The other major ethical issue is medical neutrality. The blatant and apparently systemic disregard shown by the Israeli defence force during its reoccupation of the West Bank early last year and subsequently, has been widely reported: Palestinian ambulances fired on (231 incidents to date) and their personnel killed, sometimes after the ambulances had been cleared for safe passage, the International Committee of the Red Cross and other aid agencies obliged to limit activities in the West Bank as a result of threats to staff and attacks on vehicles and officers, severely injured Palestinians dying of blood loss because their relatives were not permitted by Israeli soldiers to take them to hospital, the safe passage of emergency supplies of food and medicines blocked, wilful destruction of water supplies, electric power, and the public health and medical infrastructure. Blachar's response to an editorial in the Lancet last year on these events makes his and the IMA position clear.5 6 Bar a one sentence reference to the principle of medical neutrality, he emphatically attacked the editorial en bloc and unconditionally defended the behaviour of the Israeli army. He implies that the death of Palestinian civilians was not morally equivalent to the death of Israeli civilians: this dehumanisation is the enemy of any universal application of medical ethics and medical humanitarianism.
A recently published report by Physicians for Human Rights Israel (PHR, www.phr.org.il) states that “we believed that the IMA might be able to curb the appalling deterioration in the attitude of Israeli military forces towards Palestinian health and rescue services. Yet despite severe injury to medical personnel and to the ability of physicians to act in safety to advance their patients' interests, despite Israeli shells that have fallen on Palestinian hospitals, despite the killing of medical personnel on duty—IMA has chosen to remain silent.”7 The IMA has refused to answer any of PHR's detailed complaints. Hadas Ziv of PHR Israel charged in the Lancet recently that the IMA was merely an executive arm of the Israeli establishment, working to support political imperatives rather than serving universal medical ethics.8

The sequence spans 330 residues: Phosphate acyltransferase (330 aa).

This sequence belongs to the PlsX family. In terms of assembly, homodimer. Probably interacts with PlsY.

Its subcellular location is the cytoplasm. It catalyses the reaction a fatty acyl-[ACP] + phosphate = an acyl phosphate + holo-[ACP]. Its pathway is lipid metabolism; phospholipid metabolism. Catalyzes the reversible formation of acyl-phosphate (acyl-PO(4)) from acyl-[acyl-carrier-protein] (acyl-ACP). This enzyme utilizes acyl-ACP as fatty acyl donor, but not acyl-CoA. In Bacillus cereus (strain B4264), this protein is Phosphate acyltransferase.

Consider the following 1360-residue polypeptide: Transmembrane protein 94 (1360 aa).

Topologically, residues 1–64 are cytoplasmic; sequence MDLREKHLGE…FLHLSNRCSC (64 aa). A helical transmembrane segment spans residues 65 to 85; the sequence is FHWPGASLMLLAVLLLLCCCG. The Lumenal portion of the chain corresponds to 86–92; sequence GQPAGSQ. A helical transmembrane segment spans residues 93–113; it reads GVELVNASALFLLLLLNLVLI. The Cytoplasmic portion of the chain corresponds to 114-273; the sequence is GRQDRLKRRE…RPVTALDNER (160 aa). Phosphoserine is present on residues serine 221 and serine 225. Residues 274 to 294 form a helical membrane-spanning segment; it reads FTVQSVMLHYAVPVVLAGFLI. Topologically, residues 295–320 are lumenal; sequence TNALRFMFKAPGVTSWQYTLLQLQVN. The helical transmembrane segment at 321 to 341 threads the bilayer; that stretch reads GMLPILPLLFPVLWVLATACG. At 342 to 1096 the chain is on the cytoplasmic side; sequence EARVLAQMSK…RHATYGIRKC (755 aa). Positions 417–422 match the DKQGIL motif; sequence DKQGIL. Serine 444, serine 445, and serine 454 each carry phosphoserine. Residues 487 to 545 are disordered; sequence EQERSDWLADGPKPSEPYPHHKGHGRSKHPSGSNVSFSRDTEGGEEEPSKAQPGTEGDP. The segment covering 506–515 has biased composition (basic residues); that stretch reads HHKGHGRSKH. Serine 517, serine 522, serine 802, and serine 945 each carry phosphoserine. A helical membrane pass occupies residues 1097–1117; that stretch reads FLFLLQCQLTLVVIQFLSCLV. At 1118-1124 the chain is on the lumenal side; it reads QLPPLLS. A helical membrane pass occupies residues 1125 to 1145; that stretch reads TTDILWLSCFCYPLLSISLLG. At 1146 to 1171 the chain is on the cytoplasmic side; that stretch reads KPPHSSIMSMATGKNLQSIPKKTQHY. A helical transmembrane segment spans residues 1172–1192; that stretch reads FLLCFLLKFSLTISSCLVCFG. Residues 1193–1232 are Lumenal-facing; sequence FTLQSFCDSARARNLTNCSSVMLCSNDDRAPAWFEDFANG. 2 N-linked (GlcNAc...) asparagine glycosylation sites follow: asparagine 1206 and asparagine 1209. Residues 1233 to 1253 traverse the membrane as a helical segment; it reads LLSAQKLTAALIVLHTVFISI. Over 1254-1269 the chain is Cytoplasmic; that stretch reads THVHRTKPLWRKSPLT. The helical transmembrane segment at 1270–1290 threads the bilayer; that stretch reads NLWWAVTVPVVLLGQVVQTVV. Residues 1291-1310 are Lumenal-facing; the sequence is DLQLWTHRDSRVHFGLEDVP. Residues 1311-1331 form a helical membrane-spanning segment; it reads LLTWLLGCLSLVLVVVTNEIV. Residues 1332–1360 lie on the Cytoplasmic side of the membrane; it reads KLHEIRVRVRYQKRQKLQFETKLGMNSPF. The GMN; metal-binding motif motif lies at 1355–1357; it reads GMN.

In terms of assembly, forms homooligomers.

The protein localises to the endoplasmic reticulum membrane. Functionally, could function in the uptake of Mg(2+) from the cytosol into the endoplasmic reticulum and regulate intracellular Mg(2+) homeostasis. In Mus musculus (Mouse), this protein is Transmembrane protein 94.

It seems to many that it is PHR Israel not the IMA who are the upholders in Israel of what the WMA exists for. Thus I question the judgment and rigour of Human in his scarcely credible public defence of the IMA, and of Blachar, whose presence at the WMA affords him the opportunity to “explain” why the IMA should not be the subject of serious scrutiny. For Blachar to now take up the chairmanship of the WMA Council is to reduce things to a mockery of what was intended when the WMA was created in 1947.
Until now the BMA has relied on discreet methods but these have not worked. Once before the BMA took a robust approach—in relation to the Medical Association of South Africa (MASA) during the apartheid era—and for a time withdrew from the WMA in protest at their re-admittance of the MASA. The BMA surely needs to use its weight to confront the WMA leadership and the IMA. Things cannot go on like this: please act on our behalf. For a start, Blachar cannot remain as chairman.